Introverts and Grief: Exits Are to the Front and Rear of the Funeral Home

Coping with Grief / Coping with Grief : Eleanor Haley

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You know those emergency exit announcements they make whenever you’re in a crowded place?

Ladies and gentlemen, please note the exits are to the front and rear of the auditorium. Upon activation of a fire alarm, proceed calmly to the nearest exit.

You know the ones I'm talking about... You hear them all the time and they're always the same. I mean, who even really listens to them?

Introverts like me, that’s who!

one child stands apart from three children playing in the ocean

I need to know how to GET OUT in case of social awkwardness, exhaustion, or discomfort at all times. So imagine how I feel when, days after my mother dies, I find myself trapped—staring down an endless line of black dresses and dark suits; a veritable who’s who of my family’s past, all waiting to do the awkward hug-or-no-hug tango.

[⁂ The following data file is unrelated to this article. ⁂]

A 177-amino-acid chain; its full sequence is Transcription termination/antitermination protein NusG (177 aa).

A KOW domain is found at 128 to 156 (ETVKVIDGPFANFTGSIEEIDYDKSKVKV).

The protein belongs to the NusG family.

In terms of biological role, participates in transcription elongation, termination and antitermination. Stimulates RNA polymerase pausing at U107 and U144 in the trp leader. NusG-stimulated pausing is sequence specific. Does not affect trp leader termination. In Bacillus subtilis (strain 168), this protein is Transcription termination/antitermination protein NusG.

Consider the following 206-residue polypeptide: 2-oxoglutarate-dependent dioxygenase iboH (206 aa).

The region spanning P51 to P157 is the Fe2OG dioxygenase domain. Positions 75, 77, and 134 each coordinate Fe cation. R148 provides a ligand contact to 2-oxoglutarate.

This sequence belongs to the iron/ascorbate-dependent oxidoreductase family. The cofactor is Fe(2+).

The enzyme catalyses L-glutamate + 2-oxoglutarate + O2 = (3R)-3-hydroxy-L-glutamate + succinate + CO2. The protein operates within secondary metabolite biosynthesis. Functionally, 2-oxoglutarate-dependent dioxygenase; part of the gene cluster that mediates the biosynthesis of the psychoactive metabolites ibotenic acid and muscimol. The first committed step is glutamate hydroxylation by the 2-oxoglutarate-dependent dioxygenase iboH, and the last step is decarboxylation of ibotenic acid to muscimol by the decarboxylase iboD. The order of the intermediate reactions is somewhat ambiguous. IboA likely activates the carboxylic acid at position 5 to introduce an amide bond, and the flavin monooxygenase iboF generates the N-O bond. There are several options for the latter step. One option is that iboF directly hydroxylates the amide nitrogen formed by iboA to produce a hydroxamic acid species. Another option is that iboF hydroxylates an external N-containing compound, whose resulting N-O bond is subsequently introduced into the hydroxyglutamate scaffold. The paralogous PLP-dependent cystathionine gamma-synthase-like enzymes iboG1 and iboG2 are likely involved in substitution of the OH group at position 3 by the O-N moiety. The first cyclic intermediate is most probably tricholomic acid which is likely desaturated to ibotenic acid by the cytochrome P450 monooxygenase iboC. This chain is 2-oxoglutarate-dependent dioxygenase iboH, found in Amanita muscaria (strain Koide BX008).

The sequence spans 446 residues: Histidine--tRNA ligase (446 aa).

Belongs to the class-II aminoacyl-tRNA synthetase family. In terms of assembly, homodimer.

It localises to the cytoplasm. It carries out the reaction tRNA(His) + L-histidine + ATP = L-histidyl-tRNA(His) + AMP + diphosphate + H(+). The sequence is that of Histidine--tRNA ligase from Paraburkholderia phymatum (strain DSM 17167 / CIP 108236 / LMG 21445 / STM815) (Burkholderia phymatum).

Towards the beginning of the line, I see the heads start to tilt in sympathy and I imagine people like my high school English teacher and old whats-his-name from down the street doing neck stretches in the lobby. God, I’m such a horrible person. These people are here to support me and all I want to do is find a place to hide. I briefly contemplate the types of places I could find to hide in a funeral home and immediately abandon the idea.

Generally speaking, I’ve embraced my introverted nature—but times like these, I wish I could be anyone but who I am. I feel stupid and embarrassed. My palms are sweaty. My attitude is horrible. I understand the need for ritual, but forcing grievers to engage in small talk with hundreds of people? Now that seems like a form of torture that should be reserved for PTA luncheons and college orientations.